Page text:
Review: Imperial Fictions: Europe’s Myths of Orient

28 Jun

Imperial Fictions: Europe's Myths of Orient
Imperial Fictions: Europe’s Myths of Orient by Rana Kabbani

My rating: 5 of 5 stars

Studies of the Western representations of the ‘Orient’ reached their peak in the eighties and the nineties of the past century and they continue to be highly influential today. In Europe’s Myths of Orient Rana Kabbani takes on herself the gigantic task of deciphering misrepresentations of the East in the unique legacy of Western travel literature. Kabbani pioneers postcolonial studies by arguing that Western depiction of the Orient as the ‘sensual’ immoral ‘other’ dates back centuries before the evolution of imperial Europe.
Kabbani is a typical metropolitan post-colonial scholar in terms of her upbringing. Her scholarly field of choice, post-colonialism, aims to show the ‘limitations’ of Eurocentric human liberalism by examining the misrepresentations of non-European cultures in Western literature and the Imperial agenda behind them. Born in Damascus at a time when her native Syria was still struggling against colonial France, Algeria fighting its Million-Martyr War against colonisation, Morocco still split between Imperial Spain and post-war France and Egypt torn between a new popular dictator and a grim British past, her family spent their time away from the hubbub of the Middle East between Djakarta and New York. She read her PhD at Cambridge and worked as a lecturer in Beirut and an art critic in Paris. Such a unique and cross-worlds profile has without doubt helped Kabbani to develop a wholistic critical eye that transgresses the tabooed geo-cultural barriers between Orient and Occident.
In her gentle but firm style, Kabbani slowly and concisely argues that the unhappy relationship between Muslim East and Christian West developed in medieval times when, through trade and interaction with Muslim Spain, the West was stricken with fear of and ignorant awe towards a civilisation that seemed in many ways its superior. These feelings threatened the West’s self-respect and in order to protect its Christian integrity the West has consciously and unconsciously developed a false portrayal of the East as loose, ‘lewd’ and ‘sensual’ with an ‘idolatrous’ faith and a ‘polygamous’ ‘impostor’ prophet. Kabbani carefully peels away layer after layer of European travelogue literature, examining the influence of each text on its contemporary culture with a brief but keen scholarly eye. The European traveller himself is also examined as a character that re-incarnates itself in different shapes but often maintaining the same supercilious Orientalist essence, in a way similar to the nature of all Oriental women in Orientalist paintings who ‘appear to be cloned from one model, as if depictions of one woman in an endless variety of poses.’ This elusive spirit of the mainly male European travellers is analysed by Kabbani as the Orientalist painter, writer, translator and creator of the controversial centuries-old Western tale of the ‘Orient.’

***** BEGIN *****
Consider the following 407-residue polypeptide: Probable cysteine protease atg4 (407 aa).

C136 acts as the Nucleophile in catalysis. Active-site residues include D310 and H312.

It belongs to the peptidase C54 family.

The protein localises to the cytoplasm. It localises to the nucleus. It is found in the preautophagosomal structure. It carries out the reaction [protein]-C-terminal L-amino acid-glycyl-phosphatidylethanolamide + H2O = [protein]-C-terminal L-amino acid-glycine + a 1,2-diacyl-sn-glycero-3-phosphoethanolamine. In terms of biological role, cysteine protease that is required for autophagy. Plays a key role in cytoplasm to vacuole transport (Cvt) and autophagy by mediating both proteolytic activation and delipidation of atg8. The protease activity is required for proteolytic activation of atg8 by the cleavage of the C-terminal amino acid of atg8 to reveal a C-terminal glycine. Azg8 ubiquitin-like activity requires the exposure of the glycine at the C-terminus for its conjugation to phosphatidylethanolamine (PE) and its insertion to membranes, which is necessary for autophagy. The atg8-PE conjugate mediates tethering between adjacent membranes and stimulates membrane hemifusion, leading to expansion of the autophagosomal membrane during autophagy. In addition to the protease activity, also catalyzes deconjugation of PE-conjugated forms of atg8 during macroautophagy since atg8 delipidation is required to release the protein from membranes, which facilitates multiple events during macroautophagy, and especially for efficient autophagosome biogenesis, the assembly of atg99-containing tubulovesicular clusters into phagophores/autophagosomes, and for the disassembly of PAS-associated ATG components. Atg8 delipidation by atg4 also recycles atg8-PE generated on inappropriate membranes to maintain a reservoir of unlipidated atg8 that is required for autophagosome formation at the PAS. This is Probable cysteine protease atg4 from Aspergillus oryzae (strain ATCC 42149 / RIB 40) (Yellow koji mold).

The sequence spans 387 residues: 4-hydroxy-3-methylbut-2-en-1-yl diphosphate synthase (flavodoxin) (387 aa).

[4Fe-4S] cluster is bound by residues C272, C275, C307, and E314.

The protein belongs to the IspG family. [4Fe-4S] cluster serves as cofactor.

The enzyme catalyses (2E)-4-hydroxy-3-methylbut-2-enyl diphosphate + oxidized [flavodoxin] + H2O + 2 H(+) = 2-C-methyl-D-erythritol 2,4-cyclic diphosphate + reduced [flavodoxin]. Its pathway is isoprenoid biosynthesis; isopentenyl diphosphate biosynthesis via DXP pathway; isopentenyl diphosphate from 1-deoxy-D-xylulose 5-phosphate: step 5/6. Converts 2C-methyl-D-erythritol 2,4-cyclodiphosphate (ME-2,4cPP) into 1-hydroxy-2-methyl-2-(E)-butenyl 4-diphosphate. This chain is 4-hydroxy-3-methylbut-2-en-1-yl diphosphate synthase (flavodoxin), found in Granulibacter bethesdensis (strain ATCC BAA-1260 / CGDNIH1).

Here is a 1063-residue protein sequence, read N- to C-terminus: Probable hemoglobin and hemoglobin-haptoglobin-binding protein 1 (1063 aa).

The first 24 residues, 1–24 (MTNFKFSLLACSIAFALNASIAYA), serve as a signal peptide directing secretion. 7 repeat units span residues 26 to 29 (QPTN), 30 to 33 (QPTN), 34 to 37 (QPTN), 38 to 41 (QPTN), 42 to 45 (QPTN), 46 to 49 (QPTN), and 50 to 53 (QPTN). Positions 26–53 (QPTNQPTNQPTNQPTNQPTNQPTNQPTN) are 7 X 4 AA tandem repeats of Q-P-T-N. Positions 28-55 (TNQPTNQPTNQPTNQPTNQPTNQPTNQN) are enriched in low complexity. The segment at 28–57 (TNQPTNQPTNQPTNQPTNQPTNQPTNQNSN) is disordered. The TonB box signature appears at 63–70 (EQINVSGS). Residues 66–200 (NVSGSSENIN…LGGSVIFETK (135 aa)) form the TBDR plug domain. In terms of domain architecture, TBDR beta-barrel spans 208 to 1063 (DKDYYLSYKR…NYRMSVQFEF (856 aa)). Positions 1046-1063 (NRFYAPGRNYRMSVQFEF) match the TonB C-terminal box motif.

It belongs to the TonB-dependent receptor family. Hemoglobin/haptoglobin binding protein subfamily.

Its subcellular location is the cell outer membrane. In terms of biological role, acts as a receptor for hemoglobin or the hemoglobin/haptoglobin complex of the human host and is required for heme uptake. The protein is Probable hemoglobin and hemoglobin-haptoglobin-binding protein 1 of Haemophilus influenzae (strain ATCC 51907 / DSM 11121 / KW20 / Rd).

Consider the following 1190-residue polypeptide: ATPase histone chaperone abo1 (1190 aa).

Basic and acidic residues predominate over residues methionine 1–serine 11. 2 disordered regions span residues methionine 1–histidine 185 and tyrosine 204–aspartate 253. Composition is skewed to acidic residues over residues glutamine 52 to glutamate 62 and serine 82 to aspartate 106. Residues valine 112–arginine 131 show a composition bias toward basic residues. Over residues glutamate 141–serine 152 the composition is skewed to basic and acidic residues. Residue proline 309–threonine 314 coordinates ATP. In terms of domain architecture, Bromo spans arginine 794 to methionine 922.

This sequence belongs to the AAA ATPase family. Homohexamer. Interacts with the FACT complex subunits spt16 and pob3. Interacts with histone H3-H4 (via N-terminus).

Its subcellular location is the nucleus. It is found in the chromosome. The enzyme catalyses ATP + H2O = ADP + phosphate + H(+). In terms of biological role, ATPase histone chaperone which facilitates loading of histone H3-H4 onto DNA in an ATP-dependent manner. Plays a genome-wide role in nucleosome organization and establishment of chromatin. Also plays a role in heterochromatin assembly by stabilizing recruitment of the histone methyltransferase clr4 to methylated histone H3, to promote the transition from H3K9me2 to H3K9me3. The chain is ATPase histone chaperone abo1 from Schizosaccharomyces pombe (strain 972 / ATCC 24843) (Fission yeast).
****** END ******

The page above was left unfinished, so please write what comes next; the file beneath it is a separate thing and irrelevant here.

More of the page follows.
Kabbani acknowledges the authority of contemporary predecessors to her work in the postcolonial field, such as Said’s controversial but ground-breaking Orientalism and Kiernan’s The Lords of Humankind and very briefly also leans her metaphorical back on them for support. Nevertheless her own Europe’s Myths of Orient maintains its uniqueness for being one of the pioneering critiques of European Orientalist travelogues in English and their influences on European culture. Although Kabbani’s work flows in a semi-chronological formula from medieval times onwards, Marco Polo gets mentioned only in the penultimate chapter as though he had been missed out and only got remembered towards the end.
Kabbani’s arguments are almost always either derived from texts or supported by texts. There are only two occasions within Europe’s Myths of Orient when the author’s statements seem too general and perhaps unjustified. In the introduction the author applies the premise, ‘To write a literature of travel cannot but imply a colonial relationship.’ The second occasion is when in chapter two she accepts Burton’s ‘crooked’ sexual perversions as typical in one way or another of every Victorian male. In the same chapter, Kabbani provides a superb analysis of the major translators of The Arabian Nights’ personalities and work; Galland, Lane and Burton, however Payne is entirely overlooked and passes completely unmentioned.
Rana Kabbani traces her argument all the way to modern times, including works such as An Area of Darkness (1964) and Among the Believers (1981), taking into account the misfortunes of colonised peoples in Africa, India, China and the Eastern Mediterranean and North Africa. Her arguments though well-structured and generally well-supported seem mostly to take for granted that the ‘East’ and ‘West’ are ideological constructs rather than real geographical locations. Overall, however, Europe’s Myths of Orient is a unique postcolonial, and in many ways feminist, critique of European travelogue and its influences on European and trans-European cultures.

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